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Ask Men, By, Jeremy Berger
Would you rather lose your wallet or your phone? If you live in the UK, it may not matter much. British tabloid News of the World, which was embroiled for years in a scandal after allegedly hacking the phones of everyone from the royal family to a murdered teen, was finally shut down by News Corp. on Thursday. The scandal calls not only journalistic practices into question but also the amount of personal information we have stored on our phones.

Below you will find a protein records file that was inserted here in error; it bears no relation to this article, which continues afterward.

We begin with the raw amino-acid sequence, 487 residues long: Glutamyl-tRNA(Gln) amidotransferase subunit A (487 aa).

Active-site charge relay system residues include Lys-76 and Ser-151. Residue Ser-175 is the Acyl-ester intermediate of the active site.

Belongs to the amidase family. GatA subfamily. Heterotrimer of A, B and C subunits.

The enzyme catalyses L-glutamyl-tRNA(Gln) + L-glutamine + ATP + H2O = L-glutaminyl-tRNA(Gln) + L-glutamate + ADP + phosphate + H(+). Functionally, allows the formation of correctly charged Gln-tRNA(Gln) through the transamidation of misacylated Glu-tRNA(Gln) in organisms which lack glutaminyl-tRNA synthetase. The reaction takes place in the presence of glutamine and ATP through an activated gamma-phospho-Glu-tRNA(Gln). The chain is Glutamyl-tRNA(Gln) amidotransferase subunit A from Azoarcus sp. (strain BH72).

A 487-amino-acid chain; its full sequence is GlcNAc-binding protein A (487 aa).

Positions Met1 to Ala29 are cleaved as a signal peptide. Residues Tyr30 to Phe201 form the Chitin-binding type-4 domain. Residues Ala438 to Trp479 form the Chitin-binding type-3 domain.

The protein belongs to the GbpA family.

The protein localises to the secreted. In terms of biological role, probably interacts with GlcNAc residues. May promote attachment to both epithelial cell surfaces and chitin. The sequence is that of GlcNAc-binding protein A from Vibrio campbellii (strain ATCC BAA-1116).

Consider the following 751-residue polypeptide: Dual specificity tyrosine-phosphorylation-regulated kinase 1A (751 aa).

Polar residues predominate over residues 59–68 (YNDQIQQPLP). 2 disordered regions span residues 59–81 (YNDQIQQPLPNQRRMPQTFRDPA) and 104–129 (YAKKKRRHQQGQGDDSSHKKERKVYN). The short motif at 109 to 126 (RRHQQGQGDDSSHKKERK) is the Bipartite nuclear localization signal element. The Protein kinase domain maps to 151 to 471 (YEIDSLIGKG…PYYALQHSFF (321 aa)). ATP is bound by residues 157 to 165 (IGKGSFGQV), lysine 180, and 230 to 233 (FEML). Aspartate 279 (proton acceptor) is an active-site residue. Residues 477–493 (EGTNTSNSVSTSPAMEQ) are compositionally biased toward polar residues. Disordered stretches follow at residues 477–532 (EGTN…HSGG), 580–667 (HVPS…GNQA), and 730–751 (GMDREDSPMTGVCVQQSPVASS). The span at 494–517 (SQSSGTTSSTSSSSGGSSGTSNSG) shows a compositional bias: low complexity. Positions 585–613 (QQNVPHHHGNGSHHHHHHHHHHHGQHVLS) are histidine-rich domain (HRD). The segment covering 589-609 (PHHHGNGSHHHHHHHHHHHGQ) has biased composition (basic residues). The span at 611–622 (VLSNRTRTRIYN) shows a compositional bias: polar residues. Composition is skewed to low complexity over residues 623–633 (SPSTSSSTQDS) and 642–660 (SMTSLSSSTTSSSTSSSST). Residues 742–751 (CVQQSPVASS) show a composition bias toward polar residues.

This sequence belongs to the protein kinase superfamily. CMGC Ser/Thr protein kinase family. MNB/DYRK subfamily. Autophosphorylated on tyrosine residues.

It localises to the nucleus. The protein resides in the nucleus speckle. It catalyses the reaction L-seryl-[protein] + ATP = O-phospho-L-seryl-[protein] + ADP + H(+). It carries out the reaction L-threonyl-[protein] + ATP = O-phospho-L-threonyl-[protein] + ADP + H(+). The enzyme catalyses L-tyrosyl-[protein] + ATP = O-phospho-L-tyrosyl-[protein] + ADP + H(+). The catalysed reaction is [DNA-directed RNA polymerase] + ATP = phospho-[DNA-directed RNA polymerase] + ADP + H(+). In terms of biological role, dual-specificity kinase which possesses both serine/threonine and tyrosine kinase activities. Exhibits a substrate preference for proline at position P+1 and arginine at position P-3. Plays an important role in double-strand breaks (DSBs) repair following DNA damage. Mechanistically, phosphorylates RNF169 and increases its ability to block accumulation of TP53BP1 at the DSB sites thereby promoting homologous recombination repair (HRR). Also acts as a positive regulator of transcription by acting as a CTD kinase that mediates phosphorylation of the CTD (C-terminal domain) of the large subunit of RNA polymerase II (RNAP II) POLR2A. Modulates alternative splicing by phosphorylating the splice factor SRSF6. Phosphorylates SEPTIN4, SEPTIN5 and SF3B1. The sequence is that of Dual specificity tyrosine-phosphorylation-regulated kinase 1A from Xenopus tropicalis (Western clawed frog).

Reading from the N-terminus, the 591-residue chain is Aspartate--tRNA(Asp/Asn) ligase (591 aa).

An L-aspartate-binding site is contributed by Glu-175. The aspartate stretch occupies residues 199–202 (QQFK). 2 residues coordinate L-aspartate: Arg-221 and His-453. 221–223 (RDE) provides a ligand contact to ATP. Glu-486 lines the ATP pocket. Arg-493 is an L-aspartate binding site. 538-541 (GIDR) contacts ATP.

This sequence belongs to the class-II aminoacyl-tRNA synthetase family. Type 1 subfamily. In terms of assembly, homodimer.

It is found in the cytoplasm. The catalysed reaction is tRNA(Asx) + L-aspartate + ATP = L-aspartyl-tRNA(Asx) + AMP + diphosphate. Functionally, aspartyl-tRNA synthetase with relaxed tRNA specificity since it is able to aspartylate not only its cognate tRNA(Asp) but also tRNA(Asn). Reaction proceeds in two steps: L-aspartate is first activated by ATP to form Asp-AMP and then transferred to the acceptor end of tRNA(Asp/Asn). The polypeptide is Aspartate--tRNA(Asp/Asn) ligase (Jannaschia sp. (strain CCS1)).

For the average smartphone user -- 40% of Americans, according to a 2010 Pew Research survey -- the damage from a lost phone could be more compromising than a few credit cards and some cabbage. How about financial information, access to social networks, pictures of Congressional genitalia, all neatly concentrated in one place? The experts we spoke with unanimously agreed that the greatest security threat to smartphone users is a misplaced or stolen device. Free tip: Lock your phone with a passcode and get a remote lock/wipe function, at the very least.
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